Grain bin safety is easy to ignore. However, it can take only a few seconds for a grain engulfment situation to become fatal.
Beginning on February 19, 2017 and running through February 25, 2017, Grain Bin Safety Week is designed to remind farmers and grain handlers to exercise caution when working in and around grain bins.
Farmers need to develop a written emergency plan, which can provide instructions on what to do in the event of a grain bin emergency. This plan should be accessible to anyone who works with grain in the operation. The plan should be practiced and tested several times throughout the year, so everyone is well-trained on what to do in case of an emergency.
Typically the biggest hazard is suffocation - either by being engulfed in flowing grain or overcome by toxic gasses. The following list can provide you with possible life saving strategies in the event of a grain bin emergency.
- Tip Number 1: Never enter a grain bin unless it’s absolutely necessary. If entering a bin is required, make sure secure lifelines such as a harnesses, ropes or ladders are available for everyone inside the bin.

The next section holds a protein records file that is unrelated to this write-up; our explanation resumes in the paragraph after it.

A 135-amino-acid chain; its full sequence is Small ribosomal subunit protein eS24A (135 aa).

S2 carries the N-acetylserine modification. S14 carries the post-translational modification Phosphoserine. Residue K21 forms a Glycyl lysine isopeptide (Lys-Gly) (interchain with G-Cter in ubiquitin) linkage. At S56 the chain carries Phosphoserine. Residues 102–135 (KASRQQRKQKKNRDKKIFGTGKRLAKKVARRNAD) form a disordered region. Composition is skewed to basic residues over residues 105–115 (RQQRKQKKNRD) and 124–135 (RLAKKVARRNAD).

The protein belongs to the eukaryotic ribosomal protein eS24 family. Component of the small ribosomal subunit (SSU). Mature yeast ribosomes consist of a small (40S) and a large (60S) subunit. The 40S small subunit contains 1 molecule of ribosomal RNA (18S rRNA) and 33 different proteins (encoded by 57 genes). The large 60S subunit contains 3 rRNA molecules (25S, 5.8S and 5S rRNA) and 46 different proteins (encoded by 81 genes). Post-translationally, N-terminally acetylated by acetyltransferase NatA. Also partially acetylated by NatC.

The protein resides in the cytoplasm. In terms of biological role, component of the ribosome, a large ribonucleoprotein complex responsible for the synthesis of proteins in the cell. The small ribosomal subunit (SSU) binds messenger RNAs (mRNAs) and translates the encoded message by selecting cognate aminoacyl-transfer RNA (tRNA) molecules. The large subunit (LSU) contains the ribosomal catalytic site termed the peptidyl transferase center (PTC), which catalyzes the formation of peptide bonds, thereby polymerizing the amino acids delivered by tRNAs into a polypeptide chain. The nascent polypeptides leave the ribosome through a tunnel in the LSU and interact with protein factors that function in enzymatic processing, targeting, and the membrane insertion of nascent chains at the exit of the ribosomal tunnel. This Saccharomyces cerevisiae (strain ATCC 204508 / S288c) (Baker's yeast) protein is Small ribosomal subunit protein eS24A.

- Tip Number 2: If you must enter the bin, check oxygen levels – a minimum of 19.5 percent is needed. Also, check for toxic gas levels, such as CO2.
- Tip Number 3: Lock out unloading equipment before you enter the bin, so it can’t be turned on by accident.
- Tip Number 4: Ensure adequate lighting inside the bin, so you can always monitor your surroundings.
- Tip Number 5: Always have a well-trained person outside of the bin, who knows how to respond in the event of an emergency. This individual should be prepared to act quickly and contact emergency responders if necessary.
- Tip Number 6: If something does go wrong and you find yourself sinking in grain, cross your arms in front of your chest to help you breathe as the weight of the grain presses against you.
Learn more about grain bin hazards and safe-work procedures by clicking here.